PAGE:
The Blinding Insight

Oh blinding light,
Oh light that blinds,
I cannot see,
Look out for me.

The Firesign Theatre,
Everything You Know is Wrong, 1974

When I was first thinking about the plan of my dissertation, in the late 1970's, I had an idea about understanding. This was going to provide an explanation for the way that implicit, a priori moral knowledge makes its way into our awareness.

When it came time to actually write the dissertation, and I did not substantially get into the process until 1981, I realized to my horror that I seemed to have lost the original idea. I had not written down any version of it.

How is this possible? It is one thing for T.E. Lawrence to leave the manuscript of Seven Pillars of Wisdom on the train and lose it, but it would seem to be something else entirely, this side of senile dementia, to permanently lose a thought that one has had. It seems more like the curse on Karn.a in the Mahâbhârata, that he would lose his knowledge just when he needed it. Or, it is as though some god teased me with a moment of insight, and then withdrew it, as a capricious god may do.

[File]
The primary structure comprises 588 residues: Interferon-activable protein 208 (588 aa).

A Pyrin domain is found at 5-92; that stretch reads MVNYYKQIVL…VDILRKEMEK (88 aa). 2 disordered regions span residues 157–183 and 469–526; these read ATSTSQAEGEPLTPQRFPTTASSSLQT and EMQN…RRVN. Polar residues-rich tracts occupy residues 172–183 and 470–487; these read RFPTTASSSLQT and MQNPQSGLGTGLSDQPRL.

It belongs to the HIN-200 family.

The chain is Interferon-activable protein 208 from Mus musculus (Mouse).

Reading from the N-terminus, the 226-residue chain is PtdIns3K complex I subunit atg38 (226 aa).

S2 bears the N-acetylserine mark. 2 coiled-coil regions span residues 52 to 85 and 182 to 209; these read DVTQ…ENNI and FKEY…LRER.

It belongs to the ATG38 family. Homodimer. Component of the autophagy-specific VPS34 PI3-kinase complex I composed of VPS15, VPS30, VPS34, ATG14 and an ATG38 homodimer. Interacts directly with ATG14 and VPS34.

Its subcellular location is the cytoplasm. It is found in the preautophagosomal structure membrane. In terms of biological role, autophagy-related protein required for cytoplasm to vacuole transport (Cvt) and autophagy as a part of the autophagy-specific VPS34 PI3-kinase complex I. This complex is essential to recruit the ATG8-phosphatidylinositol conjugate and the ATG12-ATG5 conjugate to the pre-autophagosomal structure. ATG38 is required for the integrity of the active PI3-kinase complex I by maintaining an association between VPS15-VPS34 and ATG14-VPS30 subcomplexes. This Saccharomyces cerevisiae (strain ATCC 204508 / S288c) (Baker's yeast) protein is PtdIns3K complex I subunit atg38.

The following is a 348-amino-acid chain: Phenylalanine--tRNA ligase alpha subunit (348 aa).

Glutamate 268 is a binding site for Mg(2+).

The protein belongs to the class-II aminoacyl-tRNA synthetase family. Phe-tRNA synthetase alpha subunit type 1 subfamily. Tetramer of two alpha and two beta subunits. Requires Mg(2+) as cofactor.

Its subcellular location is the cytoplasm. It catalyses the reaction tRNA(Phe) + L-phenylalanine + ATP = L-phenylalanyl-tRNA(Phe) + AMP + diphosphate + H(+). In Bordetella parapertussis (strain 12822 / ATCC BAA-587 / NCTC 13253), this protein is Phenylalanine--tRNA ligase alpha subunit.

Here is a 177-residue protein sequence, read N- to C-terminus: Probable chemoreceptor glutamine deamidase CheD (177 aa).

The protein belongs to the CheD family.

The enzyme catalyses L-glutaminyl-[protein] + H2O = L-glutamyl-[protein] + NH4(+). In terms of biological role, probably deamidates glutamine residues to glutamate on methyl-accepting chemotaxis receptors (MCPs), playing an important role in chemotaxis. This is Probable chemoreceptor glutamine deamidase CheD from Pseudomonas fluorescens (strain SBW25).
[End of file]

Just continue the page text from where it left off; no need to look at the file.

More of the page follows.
As I wrote the dissertation, I endeavored to put the idea, or its equivalent, back together. But I never felt like I had gotten it all back. Something was missing. Perhaps this was an illusion, and the original idea had never been clear enough or definite enough in the first place to make it possible to "remember" it the way I expected. I don't know.

I do know that I am still trying to come up with something that feels commensurable to what I thought I had. It has been about thirty-five years. But I think I'm getting closer. The essay linked below, "Concrete and Abstract," is the closest yet.

Concrete and Abstract,

The Origin of Value in a Transcendent Function



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